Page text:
As the clock struck six p. m. on a Wednesday evening, it not only indicated the commencement of fall recess, but also the opportunity to reconcile with longtime high school companions. With last minute phone calls and text messages, I managed to arrange a group dinner with some of my closest friends at a local, well-known restaurant, California Pizza Kitchen. Here, we planned to exchange and share college life experiences and catch up on life. Within American culture, the dinner table renders a hotspot for conversation and rendezvous.
From a couple sharing an appetizer of avocado egg rolls to a group of middle school children sharing a five-cheese pizza, everyone engaged themselves in conversation. With this brief observation, it appeared evident that socializing around plates of food had become a restaurant phenomenon our culture values; without noticing, my group and I fell into that cultural, restaurant paradigm with our discussions of collegiate life at the table. In other words, we fell into the marketed environment big name companies publicize and promote.
Eating a home meal or fast food, nowadays, does not promote the social, recreational food setting that a restaurant provides. The vibe within the food setting advocates for bringing friends and socializing; therefore, consumers can expect to detect behavioral patterns of socialization in these settings. When immersing into the restaurant community, a uniform pattern in the behavior and socialization not only accompanies the consumers, but also the employees of the establishment. Amongst entering the restaurant, waiters and waitresses welcomed us with greetings and hospitality.
Their behavior and responses toward our needs did not surprise me; every established restaurant lives through the ethics of good service, if not, the establishment falls apart. As food culture goes, consumers do not revisit restaurants with servers that treat them poorly. Our server, a follower of the restaurant ethics, treated us with great respect by offering complimentary bread and water and pitching jokes into conversation. However, there was one element that made him stand out from any server | have ever had.
When I told him about my observation paper for my college English course, he was amused and provoked with the idea of me writing about the restaurant he was most passionate about. He offered his extensive assistance from offering to answer any questions to taking photos from the kitchen, although I had only one request for the gentlemen. After ordering our entrees, I asked if I could watch the chef prepare the food, he responded with a delightful, “of course, sir. ” Our table had two conflicting groups that limited variability when it came time to share food, two vegetarians and two meat lovers.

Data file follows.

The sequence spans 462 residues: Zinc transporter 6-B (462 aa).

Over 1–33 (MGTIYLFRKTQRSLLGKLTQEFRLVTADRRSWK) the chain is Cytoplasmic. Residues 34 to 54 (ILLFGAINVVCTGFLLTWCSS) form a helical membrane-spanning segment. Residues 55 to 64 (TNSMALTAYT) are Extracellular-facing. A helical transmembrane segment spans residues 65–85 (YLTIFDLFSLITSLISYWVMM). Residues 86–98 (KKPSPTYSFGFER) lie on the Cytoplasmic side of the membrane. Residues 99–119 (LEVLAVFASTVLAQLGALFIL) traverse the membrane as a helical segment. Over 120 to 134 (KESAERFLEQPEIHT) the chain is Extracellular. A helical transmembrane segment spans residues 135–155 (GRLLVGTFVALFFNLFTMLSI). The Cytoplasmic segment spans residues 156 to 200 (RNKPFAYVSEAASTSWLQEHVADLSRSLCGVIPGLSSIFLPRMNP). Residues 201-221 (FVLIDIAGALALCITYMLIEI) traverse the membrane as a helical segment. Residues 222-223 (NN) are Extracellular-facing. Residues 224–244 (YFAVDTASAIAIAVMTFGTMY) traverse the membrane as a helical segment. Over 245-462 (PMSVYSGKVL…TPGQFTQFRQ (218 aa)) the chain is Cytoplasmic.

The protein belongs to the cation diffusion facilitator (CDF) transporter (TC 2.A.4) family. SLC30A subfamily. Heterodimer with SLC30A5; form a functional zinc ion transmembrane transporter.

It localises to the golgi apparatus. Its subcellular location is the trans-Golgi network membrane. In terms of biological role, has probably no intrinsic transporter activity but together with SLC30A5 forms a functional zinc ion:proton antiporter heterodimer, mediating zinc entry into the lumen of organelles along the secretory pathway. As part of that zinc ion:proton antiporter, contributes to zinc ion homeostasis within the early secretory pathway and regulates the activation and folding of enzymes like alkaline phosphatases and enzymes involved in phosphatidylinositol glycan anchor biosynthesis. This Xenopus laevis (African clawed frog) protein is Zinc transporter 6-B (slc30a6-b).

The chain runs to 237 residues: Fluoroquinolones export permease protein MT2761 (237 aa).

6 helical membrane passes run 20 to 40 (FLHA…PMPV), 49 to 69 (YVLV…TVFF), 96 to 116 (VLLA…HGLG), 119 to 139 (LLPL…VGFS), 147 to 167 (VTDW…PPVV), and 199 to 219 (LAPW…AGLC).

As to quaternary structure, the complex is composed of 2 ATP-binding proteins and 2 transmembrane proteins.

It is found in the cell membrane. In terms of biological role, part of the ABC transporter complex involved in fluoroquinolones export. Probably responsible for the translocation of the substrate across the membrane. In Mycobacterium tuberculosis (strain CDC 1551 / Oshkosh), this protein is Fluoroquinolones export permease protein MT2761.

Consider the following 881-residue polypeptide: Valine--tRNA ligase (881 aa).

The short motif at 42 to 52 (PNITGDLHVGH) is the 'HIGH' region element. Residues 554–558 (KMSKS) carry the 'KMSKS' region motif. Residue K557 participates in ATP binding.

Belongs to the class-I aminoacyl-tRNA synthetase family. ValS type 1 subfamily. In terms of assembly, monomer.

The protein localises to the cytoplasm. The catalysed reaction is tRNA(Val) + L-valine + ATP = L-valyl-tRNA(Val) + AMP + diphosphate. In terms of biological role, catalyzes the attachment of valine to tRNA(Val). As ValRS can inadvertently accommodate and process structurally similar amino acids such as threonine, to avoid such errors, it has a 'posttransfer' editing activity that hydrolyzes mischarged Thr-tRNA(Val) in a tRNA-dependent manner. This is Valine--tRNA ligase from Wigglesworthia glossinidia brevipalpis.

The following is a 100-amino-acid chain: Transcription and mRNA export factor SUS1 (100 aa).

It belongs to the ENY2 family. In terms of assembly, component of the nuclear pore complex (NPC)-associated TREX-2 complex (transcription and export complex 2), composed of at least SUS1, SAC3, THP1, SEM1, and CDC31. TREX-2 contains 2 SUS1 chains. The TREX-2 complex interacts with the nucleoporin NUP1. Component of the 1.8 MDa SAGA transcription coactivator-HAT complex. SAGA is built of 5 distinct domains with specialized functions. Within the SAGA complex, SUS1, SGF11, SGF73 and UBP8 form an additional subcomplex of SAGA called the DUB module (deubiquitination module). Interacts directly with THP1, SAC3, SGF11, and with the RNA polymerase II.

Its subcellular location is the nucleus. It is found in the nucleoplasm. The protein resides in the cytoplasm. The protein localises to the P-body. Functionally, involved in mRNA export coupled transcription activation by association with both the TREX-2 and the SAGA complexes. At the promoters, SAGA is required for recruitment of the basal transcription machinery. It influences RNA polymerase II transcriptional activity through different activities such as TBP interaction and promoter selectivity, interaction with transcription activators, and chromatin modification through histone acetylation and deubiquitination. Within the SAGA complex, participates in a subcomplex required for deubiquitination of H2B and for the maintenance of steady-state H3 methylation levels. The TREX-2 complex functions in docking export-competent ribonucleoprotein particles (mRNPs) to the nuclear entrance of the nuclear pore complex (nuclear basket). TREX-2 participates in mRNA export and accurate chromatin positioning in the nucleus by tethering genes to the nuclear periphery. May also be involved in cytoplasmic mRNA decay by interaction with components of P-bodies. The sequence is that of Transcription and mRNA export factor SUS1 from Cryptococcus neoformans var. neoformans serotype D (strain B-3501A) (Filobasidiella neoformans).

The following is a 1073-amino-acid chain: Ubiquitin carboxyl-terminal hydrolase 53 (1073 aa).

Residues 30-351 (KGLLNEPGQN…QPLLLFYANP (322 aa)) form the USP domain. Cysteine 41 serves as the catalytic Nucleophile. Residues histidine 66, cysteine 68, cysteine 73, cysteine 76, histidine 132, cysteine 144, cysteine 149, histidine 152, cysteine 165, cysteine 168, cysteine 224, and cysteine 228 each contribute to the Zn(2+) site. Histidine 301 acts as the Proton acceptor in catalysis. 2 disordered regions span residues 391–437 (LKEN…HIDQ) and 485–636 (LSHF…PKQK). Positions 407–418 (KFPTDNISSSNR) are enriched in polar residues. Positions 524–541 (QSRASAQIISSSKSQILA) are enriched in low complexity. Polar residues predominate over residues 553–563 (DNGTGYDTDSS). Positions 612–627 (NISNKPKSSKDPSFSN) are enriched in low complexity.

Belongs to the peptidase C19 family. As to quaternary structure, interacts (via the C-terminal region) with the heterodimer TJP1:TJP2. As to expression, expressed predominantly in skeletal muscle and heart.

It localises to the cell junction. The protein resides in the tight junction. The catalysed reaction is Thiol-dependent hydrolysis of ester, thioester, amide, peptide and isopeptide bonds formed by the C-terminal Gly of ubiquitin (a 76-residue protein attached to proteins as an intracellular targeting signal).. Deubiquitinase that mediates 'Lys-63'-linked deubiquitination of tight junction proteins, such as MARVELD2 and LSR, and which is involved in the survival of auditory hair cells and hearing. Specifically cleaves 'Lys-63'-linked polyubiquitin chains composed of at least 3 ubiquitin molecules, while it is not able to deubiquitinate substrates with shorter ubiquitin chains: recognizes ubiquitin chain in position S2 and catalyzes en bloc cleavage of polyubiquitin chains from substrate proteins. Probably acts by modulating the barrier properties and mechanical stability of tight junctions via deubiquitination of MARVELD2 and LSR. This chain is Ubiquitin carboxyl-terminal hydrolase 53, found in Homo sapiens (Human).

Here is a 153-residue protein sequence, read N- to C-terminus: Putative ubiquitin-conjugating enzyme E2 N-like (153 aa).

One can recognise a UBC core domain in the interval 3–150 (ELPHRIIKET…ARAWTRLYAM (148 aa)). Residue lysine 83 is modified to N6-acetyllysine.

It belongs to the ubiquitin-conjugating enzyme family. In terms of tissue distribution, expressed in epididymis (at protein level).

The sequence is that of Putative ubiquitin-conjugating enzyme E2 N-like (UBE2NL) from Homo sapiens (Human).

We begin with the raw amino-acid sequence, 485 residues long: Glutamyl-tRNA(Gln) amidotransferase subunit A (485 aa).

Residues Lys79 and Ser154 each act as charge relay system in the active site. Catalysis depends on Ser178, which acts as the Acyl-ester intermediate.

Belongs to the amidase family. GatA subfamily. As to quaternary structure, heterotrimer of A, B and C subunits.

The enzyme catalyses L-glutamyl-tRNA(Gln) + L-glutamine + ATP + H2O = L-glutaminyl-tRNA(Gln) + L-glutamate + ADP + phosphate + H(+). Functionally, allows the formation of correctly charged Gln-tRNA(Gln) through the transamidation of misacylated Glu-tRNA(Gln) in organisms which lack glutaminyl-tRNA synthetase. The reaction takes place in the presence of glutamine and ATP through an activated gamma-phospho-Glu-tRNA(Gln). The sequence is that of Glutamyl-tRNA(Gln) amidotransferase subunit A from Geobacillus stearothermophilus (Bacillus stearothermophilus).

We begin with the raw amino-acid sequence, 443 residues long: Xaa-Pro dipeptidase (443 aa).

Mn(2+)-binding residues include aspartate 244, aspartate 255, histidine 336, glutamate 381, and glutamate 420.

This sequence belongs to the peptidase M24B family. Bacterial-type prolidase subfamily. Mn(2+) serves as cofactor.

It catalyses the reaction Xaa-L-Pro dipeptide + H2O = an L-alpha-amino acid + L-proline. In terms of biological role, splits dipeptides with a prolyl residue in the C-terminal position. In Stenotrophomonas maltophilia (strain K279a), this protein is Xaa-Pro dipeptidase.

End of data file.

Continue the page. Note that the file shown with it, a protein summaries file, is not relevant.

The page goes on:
Being on the meat lovers’ side, I had chosen the barbecue chicken pizza along with my friend to share; meanwhile, my vegetarian companions opted for the mushroom pizza. One positive to the two distinguishing orders was the opportunity to see more ingredients being utilized in the kitchen. So as soon as the order was in the system, I rushed toward the kitchen to observe the process. For the most part, I saw what I expected to find in a pizzeria: someone flipping fresh dough, spreading the sauce, and mixing the ingredients for the pizza. As I hoped, the chefs constructed their food from scratch avoiding frozen ingredients and lower quality.
After watching him place the pizza into the coal oven, I began to ponder all contributes that gave birth to this masterpiece. Which prompted me to ask the chef the simple question, “are your ingredients organic? ” I expected a “no” for an answer (based on the prices) but what I got derived far from that. The chef said, ” we make our pizzas from scratch and have our ingredients shipped to us daily to provide this fresh quality. ” He went into more detail explaining how “fresh” and “great” the ingredients were by explaining the extensive shipping process, but avoided the original question.
When I posed the question a second time he did the same, and continued to talk about how “fresh” the ingredients were. I was disappointed with the answer but did not want to start an argument in the kitchen, so I thanked him for his time and proceeded back to my group of friends at the table. When I presented my original question, I wanted a straightforward answer. Instead I got other nonsense to hide the truth. If the restaurant did serve pizzas with organic ingredients, it’s more likely that the chef would have advocated that in his answer, instead of avoiding answering.
Scenarios, like the one I took place in say a lot about the food culture in larger food systems. Big brand food companies hamper the idea of food justice to its consumers, not only through providing scarce details on ingredients, but through other countless ways our society would think appears either ethical or acceptable. New marketing tactics have further prolonged the issue that must come to halt. Our nation must stop being lied to and deserves the food justice it so desperately cannot afford to lose.